Shells and Summer Days

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I started to add tags to my photo and realised that most things associated with the beach start with the letter ‘S’ and I’d barely scratched the surface.  Sand, sea, swimming, shells.  I paused at shells because a sunbeam tinged my glass bowl of seashells which holds countless memories.

… I drifted away… the smell of sunscreen and the feel of sand sifting through my fingers… one day I will take those shells back to the ocean…

In case you missed my front page Photo Of The Week, below I have reproduced the wording which accompanied a close-up photo of my shell collection.  More scientific than personal but nonetheless I found it fascinating:


SHELLS are made of calcium carbonate, in the mineral form of calcite or aragonite.  Animals build their shells by extracting the necessary ingredients—dissolved calcium and bicarbonate—from their environment.  As the animal grows, its home—the protective shell that surrounds it—must get bigger, and so they grow their shells layer upon layer, creating ‘growth-bands’, or growth increments, within the shell.

“Some of these growth increments are visible on the external surface of the shell, while others are only visible in the internal structure.  But the interesting thing about the growth increments is that their width, or thickness, is affected by environmental conditions, like temperature.  Some growth increments are a reflection of tidal cycles, some show annual periodicity.

“So the series of growth increments within a shell are essentially a record of the animal’s lifetime and, similar to the study of tree-rings, some scientists study them to make interpretations about the environment where that animal lived and grew.  The oldest known individual animal lived in a shell—a specimen of the shellfish Arctica islandica has been documented to be 507 years old.”

For colours, shapes, biodiversity visit Academy of Science
https://www.science.org.au/curious/earth-environment/sea-shells

FOSSIL collector, dealer and palaeontologist Mary Anning (1799 –1847) was the inspiration for the tongue twister “She sells sea shells by the sea shore” from the original song written in 1908 by Terry Sullivan relating to Mary Anning’s beach-combing lifestyle.  Anning is known for the important finds she made in Jurassic marine fossil beds in the cliffs along the English Channel at Lyme Regis in the county of Dorset in Southwest England.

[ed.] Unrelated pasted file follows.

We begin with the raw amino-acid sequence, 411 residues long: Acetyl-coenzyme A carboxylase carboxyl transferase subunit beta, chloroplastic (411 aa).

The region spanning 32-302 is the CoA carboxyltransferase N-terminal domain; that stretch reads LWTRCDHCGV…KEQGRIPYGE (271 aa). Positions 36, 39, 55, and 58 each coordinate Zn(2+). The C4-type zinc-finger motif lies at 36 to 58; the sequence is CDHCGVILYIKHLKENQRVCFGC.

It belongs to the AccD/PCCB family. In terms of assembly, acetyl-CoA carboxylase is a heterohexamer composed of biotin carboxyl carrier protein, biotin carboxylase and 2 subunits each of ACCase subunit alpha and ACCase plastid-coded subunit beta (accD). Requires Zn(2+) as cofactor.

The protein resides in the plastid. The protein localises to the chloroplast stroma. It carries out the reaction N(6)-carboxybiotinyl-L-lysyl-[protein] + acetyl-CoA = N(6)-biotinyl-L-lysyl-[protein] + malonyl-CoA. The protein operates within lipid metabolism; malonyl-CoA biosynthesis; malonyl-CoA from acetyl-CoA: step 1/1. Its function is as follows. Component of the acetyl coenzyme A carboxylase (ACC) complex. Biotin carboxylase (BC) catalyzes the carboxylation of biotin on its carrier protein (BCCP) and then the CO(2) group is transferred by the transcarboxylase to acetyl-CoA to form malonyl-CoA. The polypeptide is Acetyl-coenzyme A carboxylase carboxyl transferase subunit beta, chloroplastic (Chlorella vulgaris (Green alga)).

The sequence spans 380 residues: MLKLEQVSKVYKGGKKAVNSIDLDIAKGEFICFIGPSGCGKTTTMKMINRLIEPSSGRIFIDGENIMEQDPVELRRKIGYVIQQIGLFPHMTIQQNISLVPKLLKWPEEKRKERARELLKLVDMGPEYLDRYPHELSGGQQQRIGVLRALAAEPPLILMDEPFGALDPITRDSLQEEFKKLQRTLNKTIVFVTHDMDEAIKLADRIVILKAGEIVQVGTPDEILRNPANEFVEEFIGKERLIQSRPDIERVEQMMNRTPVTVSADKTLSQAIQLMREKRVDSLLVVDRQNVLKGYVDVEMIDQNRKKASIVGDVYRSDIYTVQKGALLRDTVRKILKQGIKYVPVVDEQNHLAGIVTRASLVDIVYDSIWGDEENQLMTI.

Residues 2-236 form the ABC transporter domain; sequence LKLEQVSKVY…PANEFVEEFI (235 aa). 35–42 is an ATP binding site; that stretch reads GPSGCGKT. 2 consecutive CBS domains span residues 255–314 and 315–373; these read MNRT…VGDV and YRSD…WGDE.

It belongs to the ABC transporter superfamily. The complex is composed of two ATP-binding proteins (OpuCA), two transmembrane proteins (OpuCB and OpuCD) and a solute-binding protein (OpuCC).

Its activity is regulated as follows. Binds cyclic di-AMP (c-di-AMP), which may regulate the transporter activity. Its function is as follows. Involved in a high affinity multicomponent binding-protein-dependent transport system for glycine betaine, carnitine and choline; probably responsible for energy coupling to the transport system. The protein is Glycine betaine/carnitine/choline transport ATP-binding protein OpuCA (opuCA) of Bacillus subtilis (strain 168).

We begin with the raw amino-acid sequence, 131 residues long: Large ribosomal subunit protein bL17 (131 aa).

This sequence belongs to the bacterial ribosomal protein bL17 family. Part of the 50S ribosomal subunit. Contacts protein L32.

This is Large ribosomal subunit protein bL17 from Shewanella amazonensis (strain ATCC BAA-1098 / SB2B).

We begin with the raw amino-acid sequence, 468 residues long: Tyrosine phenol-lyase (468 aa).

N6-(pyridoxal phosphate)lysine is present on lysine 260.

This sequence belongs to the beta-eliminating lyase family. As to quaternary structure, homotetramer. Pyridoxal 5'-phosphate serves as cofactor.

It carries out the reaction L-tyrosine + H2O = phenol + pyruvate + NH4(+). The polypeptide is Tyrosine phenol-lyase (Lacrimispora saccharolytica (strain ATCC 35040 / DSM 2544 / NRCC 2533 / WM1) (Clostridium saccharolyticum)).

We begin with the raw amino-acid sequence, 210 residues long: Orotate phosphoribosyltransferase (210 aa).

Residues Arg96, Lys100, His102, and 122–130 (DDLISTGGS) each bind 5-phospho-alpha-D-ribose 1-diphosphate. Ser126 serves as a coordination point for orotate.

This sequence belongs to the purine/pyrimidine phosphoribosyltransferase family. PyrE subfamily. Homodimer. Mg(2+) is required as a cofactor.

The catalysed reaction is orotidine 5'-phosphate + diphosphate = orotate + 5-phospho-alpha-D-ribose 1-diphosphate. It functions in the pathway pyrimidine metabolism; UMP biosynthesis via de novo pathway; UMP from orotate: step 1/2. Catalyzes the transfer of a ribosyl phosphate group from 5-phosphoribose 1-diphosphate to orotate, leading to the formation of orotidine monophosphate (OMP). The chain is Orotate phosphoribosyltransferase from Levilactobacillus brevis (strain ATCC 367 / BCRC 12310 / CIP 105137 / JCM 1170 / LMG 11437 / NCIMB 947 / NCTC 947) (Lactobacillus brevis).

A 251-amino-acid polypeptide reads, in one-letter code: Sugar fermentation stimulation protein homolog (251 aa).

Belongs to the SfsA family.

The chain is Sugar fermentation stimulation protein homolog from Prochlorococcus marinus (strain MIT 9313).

The fascinating truth behind the old tongue twister
https://www.littlethings.com/she-sells-seashells-meaning

Gretchen Bernet-Ward

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Australia Day 2019

aussie icon australia day 2019

Long weekend

Hot weather

Stretch and yawn

Shorts and t-shirt

Bushells cuppa

Vegemite on toast

Barbecue smoke

Burned sausages

Tomato sauce drips

Potato salad

Paper plates sag

Pavlova sweetness

Dry lamingtons

Lemonade spiders

Cricket match

Afternoon sleep

Bonfire crackling

Eucalyptus spits

Singalong

Mosquitoes bite

Humid night

Ceiling fan

Beach tomorrow

Gretchen Bernet-Ward

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HOMEMADE AUSSIE PAVLOVA is a baked crusty meringue with a soft fluffy centre, topped with whipped cream and sweet tangy seasonal fruits. Melts in your mouth!

A Home for Leftover Photos

An eclectic mix of my unused photos Gretchen Bernet-Ward

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Laser cut dragon fantasy
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Agapanthus up close and personal
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Gaara chalk drawing
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Umbrella tree flower pods
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Backward and forward
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Watch out, Mr Rat
Kitchen Tree Frog IMG_20180319_082448
Frog ready to clean up
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Pretty purple petals
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A pixie was here a second ago
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Mirror, mirror on the wall…
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Gigantic orange roses
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Luke left his light sabre unattended
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Grow-a-Cow

 

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Kookaburra wizard

A Poem by Pete Crowther

‘On Holding a Granite Pebble Found on the Beach’

 

Beach 04

How many tides

have rolled it round,

this stone I hold

warm in my hand?

 

Rose-pink and grey

it is, you’d say,

the sky at dawn,

or held this way,

the silver glitter

of sun on water.

 

Sea-washed and smooth

it seems to breathe,

familiar there

like an old friend,

or a father’s warm palm

to the hand of a child.

 

Poem by Pete Crowther

‘On Holding a Granite Pebble Found on the Beach’
https://www.poemhunter.com/poems/beach/page-2/613435/
Pete Crowther
https://www.poemhunter.com/pete-crowther/biography/
Website
https://www.poemhunter.com/

 

This is a break from my poetry and I do love this one.

Gretchen Bernet-Ward

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